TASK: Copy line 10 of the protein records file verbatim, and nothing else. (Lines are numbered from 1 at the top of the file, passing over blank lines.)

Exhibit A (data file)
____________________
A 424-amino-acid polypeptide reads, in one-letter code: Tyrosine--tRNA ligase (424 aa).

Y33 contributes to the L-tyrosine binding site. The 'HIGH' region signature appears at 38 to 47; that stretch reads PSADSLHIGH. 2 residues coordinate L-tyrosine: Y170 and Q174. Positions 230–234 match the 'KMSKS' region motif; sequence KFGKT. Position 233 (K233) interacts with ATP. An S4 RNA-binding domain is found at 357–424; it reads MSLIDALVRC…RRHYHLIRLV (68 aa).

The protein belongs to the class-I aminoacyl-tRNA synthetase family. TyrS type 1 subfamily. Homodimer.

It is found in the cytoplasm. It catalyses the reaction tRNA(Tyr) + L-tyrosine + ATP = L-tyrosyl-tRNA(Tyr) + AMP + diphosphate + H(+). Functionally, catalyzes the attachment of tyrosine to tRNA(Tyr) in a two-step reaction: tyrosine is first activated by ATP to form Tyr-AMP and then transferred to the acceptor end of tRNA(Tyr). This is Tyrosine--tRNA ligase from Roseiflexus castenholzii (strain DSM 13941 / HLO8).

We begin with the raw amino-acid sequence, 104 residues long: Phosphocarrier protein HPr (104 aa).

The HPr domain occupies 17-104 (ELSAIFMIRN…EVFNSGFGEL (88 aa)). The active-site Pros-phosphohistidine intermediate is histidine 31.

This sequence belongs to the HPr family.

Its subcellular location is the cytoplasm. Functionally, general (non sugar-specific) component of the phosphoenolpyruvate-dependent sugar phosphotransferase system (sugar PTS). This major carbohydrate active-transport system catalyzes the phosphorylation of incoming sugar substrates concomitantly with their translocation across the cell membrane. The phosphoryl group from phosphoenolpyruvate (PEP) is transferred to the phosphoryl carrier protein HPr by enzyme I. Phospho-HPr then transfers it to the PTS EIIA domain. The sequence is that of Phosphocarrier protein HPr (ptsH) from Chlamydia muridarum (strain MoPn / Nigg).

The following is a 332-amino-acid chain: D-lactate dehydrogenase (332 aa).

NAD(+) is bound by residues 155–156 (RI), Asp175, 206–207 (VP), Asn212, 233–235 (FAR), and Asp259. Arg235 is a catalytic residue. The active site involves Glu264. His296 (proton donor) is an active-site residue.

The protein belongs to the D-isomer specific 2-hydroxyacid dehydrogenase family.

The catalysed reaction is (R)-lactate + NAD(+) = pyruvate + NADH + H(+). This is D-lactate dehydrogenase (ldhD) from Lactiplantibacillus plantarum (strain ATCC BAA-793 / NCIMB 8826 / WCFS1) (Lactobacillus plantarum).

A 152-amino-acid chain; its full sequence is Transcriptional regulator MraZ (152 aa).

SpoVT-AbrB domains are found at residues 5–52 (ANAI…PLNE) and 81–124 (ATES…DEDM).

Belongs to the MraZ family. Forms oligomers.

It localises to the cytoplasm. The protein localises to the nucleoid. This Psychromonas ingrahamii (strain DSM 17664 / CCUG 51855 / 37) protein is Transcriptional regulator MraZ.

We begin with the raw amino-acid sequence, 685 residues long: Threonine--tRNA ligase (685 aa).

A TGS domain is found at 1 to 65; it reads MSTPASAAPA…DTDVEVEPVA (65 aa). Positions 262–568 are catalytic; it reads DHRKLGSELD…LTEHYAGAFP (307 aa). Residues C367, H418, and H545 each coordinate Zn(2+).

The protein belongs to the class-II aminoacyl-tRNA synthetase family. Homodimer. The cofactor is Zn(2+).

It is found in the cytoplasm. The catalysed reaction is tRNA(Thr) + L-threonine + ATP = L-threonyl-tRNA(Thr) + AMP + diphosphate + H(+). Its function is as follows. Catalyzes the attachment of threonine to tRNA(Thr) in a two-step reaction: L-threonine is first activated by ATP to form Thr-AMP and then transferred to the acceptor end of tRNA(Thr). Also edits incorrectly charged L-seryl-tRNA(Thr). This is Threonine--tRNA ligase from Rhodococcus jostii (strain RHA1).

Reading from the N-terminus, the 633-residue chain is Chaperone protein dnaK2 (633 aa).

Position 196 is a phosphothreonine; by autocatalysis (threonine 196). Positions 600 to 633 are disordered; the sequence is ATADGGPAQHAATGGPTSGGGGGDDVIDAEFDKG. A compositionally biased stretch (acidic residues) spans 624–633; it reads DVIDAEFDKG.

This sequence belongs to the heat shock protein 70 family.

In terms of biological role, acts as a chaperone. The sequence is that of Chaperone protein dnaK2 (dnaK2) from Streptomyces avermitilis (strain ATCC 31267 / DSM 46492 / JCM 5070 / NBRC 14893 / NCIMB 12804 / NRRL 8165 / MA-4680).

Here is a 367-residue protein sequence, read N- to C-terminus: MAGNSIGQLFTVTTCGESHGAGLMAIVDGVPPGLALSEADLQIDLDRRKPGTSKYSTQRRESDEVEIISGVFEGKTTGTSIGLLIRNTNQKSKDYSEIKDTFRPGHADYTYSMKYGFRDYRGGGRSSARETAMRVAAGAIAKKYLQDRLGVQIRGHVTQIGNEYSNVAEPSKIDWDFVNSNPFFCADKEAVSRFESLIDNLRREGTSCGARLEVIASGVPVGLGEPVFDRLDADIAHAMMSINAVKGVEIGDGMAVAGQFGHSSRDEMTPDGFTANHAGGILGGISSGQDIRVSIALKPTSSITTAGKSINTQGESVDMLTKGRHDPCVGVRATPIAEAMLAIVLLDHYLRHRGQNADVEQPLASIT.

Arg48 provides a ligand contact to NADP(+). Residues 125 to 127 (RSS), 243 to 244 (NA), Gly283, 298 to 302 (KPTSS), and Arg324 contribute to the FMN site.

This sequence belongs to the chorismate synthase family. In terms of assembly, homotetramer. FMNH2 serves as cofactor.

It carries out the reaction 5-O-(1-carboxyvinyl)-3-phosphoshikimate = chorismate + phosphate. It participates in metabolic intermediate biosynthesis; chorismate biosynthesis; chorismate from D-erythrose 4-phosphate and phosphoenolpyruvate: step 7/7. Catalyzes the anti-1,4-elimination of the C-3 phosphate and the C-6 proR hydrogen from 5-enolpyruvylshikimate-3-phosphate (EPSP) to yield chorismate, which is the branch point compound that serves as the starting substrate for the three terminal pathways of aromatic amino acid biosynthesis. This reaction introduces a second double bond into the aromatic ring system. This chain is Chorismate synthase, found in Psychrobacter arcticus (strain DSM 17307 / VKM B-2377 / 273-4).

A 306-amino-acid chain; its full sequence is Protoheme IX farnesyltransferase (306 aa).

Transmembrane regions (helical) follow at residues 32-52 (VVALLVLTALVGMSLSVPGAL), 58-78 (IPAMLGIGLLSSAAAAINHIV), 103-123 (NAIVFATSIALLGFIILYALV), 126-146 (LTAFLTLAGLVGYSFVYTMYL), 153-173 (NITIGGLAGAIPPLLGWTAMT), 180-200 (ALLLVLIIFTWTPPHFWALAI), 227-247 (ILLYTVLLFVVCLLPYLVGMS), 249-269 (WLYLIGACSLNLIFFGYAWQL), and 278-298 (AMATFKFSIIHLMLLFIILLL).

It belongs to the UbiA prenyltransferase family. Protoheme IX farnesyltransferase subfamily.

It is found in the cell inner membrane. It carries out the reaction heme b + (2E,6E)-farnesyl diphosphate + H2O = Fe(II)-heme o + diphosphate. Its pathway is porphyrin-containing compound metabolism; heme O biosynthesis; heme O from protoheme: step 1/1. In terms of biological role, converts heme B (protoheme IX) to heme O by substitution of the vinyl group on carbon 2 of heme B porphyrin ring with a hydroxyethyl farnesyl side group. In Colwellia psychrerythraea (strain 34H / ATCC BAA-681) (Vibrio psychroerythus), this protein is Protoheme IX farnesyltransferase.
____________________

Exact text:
NAD(+) is bound by residues 155–156 (RI), Asp175, 206–207 (VP), Asn212, 233–235 (FAR), and Asp259. Arg235 is a catalytic residue. The active site involves Glu264. His296 (proton donor) is an active-site residue.